Note: The DearEsq free 'ask a lawyer' site is offered as a free informational service to the public and is not intended as legal advice. Laws vary from state-to-state, and in addition every situation is unique, and relevant facts may not be known. The answer to the question posed below may not apply to in your state or to your situation. For legal advice in your state and your situation you should consult with an attorney in your state who is familiar with the rules and laws in your state.
Our unleashed dog ran across a street by the park, and was hit by an oncoming car. The driver did not stop and kept on driving. There was a truck behind the car who saw what happened, and the truck sped up and caught up with the driver who hit our dog, and brought him back. The driver who hit our dog said that he did not see the dog, and now not only does he not want to be responsible even partially for the vet bill, but he is demanding payment for his damaged car.
First, we are sorry to hear about your dog’s injury, and hope that they make a full recovery!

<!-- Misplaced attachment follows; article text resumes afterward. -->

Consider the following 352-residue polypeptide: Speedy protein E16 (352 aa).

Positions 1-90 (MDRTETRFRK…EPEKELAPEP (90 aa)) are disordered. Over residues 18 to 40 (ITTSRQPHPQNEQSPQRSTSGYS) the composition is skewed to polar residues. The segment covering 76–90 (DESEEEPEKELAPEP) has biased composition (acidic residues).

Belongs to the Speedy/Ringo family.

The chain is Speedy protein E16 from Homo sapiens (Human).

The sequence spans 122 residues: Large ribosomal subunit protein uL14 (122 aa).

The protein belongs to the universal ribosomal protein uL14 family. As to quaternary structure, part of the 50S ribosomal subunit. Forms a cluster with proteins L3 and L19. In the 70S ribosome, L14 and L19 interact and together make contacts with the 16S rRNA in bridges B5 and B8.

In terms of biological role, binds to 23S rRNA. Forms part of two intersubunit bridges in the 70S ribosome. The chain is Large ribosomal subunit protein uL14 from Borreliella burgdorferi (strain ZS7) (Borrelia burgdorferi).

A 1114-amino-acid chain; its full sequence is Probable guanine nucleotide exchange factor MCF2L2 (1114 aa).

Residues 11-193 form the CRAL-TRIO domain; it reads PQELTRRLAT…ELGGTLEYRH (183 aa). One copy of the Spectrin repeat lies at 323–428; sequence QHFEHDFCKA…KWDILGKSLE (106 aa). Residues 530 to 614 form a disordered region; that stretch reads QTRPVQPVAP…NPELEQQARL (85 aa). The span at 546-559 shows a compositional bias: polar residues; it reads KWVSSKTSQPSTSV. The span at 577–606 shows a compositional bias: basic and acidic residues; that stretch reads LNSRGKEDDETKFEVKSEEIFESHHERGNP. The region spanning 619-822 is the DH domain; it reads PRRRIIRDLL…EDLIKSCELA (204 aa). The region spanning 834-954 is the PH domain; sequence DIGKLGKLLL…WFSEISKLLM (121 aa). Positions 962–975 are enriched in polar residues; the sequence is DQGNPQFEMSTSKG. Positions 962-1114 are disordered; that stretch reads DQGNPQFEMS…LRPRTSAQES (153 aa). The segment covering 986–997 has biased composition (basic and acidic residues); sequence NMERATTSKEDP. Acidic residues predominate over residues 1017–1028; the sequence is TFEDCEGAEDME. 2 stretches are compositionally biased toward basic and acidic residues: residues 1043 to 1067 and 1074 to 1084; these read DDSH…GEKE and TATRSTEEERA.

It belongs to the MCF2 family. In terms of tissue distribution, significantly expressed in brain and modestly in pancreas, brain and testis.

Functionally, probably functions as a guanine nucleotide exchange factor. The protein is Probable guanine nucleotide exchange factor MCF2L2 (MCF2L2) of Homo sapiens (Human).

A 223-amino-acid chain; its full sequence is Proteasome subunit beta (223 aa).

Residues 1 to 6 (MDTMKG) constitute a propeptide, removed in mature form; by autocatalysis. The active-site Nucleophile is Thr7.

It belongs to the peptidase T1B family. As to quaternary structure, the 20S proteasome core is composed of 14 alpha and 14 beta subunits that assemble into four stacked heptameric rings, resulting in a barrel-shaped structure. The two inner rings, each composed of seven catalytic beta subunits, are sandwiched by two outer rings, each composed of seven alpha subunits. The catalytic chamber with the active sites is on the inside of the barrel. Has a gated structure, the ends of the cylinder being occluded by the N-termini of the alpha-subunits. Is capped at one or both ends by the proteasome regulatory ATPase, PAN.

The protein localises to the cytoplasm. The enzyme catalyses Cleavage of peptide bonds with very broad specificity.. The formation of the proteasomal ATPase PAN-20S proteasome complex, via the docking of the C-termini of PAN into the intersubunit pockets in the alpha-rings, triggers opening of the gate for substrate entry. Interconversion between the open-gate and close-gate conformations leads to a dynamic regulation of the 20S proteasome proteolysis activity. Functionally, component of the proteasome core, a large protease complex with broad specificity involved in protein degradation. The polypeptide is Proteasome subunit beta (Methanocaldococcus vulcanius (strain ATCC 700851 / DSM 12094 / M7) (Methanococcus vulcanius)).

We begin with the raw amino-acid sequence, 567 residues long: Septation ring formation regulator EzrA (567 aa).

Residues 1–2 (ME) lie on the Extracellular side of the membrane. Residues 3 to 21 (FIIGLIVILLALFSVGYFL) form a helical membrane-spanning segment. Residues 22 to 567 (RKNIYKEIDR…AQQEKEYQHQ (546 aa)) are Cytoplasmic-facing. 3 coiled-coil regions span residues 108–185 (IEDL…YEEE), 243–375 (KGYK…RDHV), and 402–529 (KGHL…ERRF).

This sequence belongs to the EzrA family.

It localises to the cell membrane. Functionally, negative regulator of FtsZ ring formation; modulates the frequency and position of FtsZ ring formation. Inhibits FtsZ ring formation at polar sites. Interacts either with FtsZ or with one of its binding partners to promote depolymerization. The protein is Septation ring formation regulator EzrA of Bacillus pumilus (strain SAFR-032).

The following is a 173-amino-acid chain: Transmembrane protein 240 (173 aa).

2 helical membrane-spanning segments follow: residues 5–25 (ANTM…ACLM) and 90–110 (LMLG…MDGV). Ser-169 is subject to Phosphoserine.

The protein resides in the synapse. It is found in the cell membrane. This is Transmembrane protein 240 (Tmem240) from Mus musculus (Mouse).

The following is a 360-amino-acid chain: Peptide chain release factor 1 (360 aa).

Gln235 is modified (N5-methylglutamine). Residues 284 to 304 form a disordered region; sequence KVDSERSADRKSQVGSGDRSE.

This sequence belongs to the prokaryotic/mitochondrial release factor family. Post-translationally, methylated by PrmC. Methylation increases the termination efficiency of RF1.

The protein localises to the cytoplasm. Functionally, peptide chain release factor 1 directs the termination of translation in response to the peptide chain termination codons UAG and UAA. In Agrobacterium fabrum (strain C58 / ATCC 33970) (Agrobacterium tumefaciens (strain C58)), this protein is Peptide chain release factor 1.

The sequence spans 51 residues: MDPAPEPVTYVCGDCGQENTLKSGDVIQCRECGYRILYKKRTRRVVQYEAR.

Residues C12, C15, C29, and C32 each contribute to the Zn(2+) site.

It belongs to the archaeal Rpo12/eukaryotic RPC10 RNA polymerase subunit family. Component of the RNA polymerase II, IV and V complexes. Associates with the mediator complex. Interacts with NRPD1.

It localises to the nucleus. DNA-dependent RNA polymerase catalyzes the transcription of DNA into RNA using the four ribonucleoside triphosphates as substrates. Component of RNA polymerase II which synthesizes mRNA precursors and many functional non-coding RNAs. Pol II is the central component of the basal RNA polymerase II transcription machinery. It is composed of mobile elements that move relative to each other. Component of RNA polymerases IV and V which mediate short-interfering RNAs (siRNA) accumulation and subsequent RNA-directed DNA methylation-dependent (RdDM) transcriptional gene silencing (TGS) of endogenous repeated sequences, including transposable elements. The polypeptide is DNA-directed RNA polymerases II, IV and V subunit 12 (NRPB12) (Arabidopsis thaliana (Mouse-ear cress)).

This sort of situation depends largely on three things: 1) the actual facts, 2) witnesses to the facts, and 3) various laws in your jurisdiction. Do you have the contact information for the driver of the truck, and are they willing to be a witness? What are the leash laws in your jurisdiction? For example, if you were in violation of the leash laws, you may be fully liable for any damage done to the car, and they may have no liability at all for your dog.
You may want to start by asking your vet whether they are familiar with these sorts of situations, and what they recommend. Also ask your vet if they can recommend an attorney who is familiar with these situations.
The bottom line is that you will need to consult with an attorney familiar with dog-versus-car situations.
In the end, if the leash laws of your jurisdiction do not absolve the driver from having hit your dog, you may want to look into filing a small claims action to recover the cost of veterinary services. However, you may also want to negotiate with the driver if it seems you may be liable for damage to their car. If they are willing drop their damages claim if you drop your veterinary claim, you may find it less costly to pay the vet, and not have to pay for car repairs. Again, it all depends on the laws where you are.